While this isn't my style, I can smell the quality. Spicy Chypre with lots of oakmoss, this is a barbershop fragrance. I can imagine Getty, Rockafeller, or Morgan wearing this back in the roaring 20's.
I own a sample of the Derby Reissue.
Upon initial sniffing, I get a strong impression of rosemary - this must be the combination of peppermint, mace, and pimento playing tricks on my nostrils. Very pleasant and clean smelling. Almost refreshing. Upon drydown, the scent becomes slightly sweeter, more musky, and slightly powdery, like a high quality soap. The moss comes out to play a bit more, ending on a somber note. It DOES make me think of men in vintage suits and derby hats! However, I do agree with the other reviewers about it being unisex, though I feel it is a bit dry for a woman and more appropriate as a work scent for men.
I'm three hours into sampling vintage Derby, and it's nice, and it gets nicer as it dries and develops. This could be a scent where I learn to love the top because the base that follows is so nice, but my first impression is that the smell of the top notes, or one dominant note or accord, that reminds me of Christmas, Christmas shopping in a nice department store, and/or cloves, is not my necessarily a smell I would be looking for in a fragrance.
It reminds me of cloves, which is a smell I like ok, but don't love; but I like the smell more as part of this fragrance.
Leafy in the Yatagan style but with citrus and a slight peppermint to freshen it further. Leather comes in it and remains very fresh and nothing is out of balance. Reading the notes before getting this sample I was imagining an experience like this. It's a bit like green leather that is more green than citrus and good to compare to Creed Royal English Leather which is more orange. It goes into fresh bread territory (rose?) while still smelling fresh . The mint is more green than minty if that makes any sense. This is an outstanding leather fragrance. I have no idea what the original smelled like but I have no complaints about this one. Very satisfied.
My review is for the reissue of Derby (2012 version):
At first sniff, I have to admit I thought this was intimidatingly masculine. Something about the bracing bergamot, muskiness, smoky birch tar, and bitter-ish moss made me think of these old-school fougeres or chypres that my father might have worn in the seventies. I also thought that I could smell quite a bit of my bête noire, vetiver, lurking around in there. But then immediately, I noticed that whereas it did indeed contain all of those traditionally masculine notes, the overall effect wasn't in the slightest bit harsh. In fact, the texture of Derby strikes me as being very smooth, well-blended, and even a bit powdery.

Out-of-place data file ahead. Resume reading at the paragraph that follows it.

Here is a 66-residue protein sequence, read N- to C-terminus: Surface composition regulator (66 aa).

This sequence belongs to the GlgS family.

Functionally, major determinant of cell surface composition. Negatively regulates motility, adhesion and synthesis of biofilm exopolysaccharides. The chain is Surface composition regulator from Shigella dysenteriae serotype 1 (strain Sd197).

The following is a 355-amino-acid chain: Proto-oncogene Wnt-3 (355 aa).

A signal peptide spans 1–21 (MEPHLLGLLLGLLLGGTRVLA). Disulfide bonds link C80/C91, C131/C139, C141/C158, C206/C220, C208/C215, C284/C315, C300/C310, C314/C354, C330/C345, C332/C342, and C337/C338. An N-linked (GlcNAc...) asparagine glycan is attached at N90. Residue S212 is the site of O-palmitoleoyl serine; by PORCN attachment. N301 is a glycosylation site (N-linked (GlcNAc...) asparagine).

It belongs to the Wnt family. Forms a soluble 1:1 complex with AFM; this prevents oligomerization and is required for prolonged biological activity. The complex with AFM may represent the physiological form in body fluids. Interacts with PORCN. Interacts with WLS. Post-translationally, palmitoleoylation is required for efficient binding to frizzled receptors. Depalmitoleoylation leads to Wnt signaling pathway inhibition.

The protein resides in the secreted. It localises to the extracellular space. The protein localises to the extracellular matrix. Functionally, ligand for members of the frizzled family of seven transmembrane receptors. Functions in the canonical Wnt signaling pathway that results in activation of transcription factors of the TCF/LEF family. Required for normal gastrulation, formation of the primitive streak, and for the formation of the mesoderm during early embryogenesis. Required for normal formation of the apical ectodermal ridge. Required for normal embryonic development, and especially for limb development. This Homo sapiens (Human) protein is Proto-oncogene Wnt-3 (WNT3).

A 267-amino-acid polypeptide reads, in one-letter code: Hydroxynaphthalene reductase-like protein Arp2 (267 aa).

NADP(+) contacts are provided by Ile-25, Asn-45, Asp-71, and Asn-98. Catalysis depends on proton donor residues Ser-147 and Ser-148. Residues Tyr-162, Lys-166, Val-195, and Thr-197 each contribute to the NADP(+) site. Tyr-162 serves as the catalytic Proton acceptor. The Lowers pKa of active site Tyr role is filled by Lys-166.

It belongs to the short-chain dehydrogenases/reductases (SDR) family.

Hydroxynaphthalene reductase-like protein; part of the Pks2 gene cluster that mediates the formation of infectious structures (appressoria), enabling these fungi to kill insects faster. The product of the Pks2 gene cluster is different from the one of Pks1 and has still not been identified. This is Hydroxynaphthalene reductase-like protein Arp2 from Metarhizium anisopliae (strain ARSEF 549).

As it dried down, I noticed a few other things. First of all, whereas I don’t pick out any of the patchouli that is said to be a significant component of Derby, I do in fact pick up on a lot of vetiver (not listed) – its dank, sour-ish twang is unmistakable to my nose. I can only imagine that vetiver is included in the ‘woods’ note that is listed. Second, the leather accord here is gently spiced, I suppose from the pepperiness from the carnation rather than from any overt spicing. This differentiates it (for me) from Bel Ami, whose leather is almost brutally doused with woody cinnamon. This is gentler, and perhaps, more refined.
And although this is not a fougere, there is a significant musky, herbal barbershop vibe to this – detectable in the slight clean-soapiness lurking underneath the moss, the pleasingly herbal, saline-sweet smell of male skin freshly lathered and shaved with good, old-fashioned shaving soap. This adds a solid dose of nostalgia to my experience with the scent. I wouldn't object at all to my husband wearing this, as I imagine that this clean, leathery smell would be amazing on freshly shaved skin. However, the bastard decided to grow a beard lately, to spite me, so, you know - sorry darling. Oh well, that’s about two hundred euros saved.
Lastly, the mossy aspects come forward a bit more as the scent dries down, and eventually it begins to resemble a drier, more austere Mitsouko. Was this perhaps the intention of Guerlain – to produce a version of Mitsouko for men? On the other hand, plenty of men wear Mitsouko, so perhaps I am just projecting here. All in all, I find Derby to be an exceedingly pleasant, old-fashioned, leathery-barbershop fragrance – reassuringly masculine and solid, and yet subtle and almost ‘light’. It has the distinct feel of a powerhouse male fragrance at the start, but the texture and subtlety of the drydown is such that I would call it refined and gentlemanly, rather than Alpha Male.